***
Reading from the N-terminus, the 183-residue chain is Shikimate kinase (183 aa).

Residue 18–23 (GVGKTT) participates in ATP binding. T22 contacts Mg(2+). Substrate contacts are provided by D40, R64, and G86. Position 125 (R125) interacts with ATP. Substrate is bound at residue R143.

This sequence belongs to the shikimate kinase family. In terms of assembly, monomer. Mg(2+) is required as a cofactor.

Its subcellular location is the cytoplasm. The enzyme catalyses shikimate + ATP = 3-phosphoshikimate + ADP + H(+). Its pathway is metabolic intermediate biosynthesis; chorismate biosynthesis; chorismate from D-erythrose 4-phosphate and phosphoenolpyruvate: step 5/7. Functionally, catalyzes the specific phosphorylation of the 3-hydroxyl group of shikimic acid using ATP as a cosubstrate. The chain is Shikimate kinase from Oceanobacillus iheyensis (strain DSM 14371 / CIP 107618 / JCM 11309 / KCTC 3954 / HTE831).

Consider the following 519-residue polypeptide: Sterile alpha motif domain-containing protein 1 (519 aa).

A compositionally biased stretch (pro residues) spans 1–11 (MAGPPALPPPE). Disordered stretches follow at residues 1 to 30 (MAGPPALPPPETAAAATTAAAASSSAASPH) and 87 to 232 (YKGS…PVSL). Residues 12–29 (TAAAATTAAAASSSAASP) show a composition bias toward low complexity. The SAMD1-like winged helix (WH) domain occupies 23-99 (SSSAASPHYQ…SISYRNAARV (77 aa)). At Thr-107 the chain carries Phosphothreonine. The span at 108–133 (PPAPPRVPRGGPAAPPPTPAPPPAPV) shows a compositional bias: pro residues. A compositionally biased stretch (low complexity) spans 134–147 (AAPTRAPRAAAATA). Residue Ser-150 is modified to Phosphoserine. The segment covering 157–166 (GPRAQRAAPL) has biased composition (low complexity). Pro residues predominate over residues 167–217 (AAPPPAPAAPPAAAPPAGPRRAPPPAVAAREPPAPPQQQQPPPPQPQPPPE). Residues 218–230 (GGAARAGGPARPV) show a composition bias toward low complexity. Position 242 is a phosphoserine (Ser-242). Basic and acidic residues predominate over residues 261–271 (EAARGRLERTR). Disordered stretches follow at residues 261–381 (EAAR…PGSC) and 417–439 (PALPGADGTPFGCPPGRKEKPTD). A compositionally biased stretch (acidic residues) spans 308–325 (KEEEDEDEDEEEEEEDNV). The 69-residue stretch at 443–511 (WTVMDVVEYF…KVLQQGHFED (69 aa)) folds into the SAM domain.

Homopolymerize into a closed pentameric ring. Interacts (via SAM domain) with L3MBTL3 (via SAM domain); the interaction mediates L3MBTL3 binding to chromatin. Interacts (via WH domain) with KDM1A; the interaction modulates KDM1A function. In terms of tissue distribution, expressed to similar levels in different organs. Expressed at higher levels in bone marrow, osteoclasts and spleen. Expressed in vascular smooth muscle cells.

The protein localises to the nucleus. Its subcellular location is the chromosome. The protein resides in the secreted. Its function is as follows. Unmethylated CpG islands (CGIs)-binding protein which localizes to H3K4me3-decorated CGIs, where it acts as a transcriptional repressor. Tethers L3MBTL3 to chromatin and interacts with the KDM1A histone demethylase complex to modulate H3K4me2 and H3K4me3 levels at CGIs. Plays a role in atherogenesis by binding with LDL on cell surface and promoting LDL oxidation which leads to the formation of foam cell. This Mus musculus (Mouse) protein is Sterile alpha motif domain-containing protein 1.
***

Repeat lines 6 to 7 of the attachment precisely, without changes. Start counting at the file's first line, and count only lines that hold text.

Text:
A compositionally biased stretch (pro residues) spans 1–11 (MAGPPALPPPE). Disordered stretches follow at residues 1 to 30 (MAGPPALPPPETAAAATTAAAASSSAASPH) and 87 to 232 (YKGS…PVSL). Residues 12–29 (TAAAATTAAAASSSAASP) show a composition bias toward low complexity. The SAMD1-like winged helix (WH) domain occupies 23-99 (SSSAASPHYQ…SISYRNAARV (77 aa)). At Thr-107 the chain carries Phosphothreonine. The span at 108–133 (PPAPPRVPRGGPAAPPPTPAPPPAPV) shows a compositional bias: pro residues. A compositionally biased stretch (low complexity) spans 134–147 (AAPTRAPRAAAATA). Residue Ser-150 is modified to Phosphoserine. The segment covering 157–166 (GPRAQRAAPL) has biased composition (low complexity). Pro residues predominate over residues 167–217 (AAPPPAPAAPPAAAPPAGPRRAPPPAVAAREPPAPPQQQQPPPPQPQPPPE). Residues 218–230 (GGAARAGGPARPV) show a composition bias toward low complexity. Position 242 is a phosphoserine (Ser-242). Basic and acidic residues predominate over residues 261–271 (EAARGRLERTR). Disordered stretches follow at residues 261–381 (EAAR…PGSC) and 417–439 (PALPGADGTPFGCPPGRKEKPTD). A compositionally biased stretch (acidic residues) spans 308–325 (KEEEDEDEDEEEEEEDNV). The 69-residue stretch at 443–511 (WTVMDVVEYF…KVLQQGHFED (69 aa)) folds into the SAM domain.

Homopolymerize into a closed pentameric ring. Interacts (via SAM domain) with L3MBTL3 (via SAM domain); the interaction mediates L3MBTL3 binding to chromatin. Interacts (via WH domain) with KDM1A; the interaction modulates KDM1A function. In terms of tissue distribution, expressed to similar levels in different organs. Expressed at higher levels in bone marrow, osteoclasts and spleen. Expressed in vascular smooth muscle cells.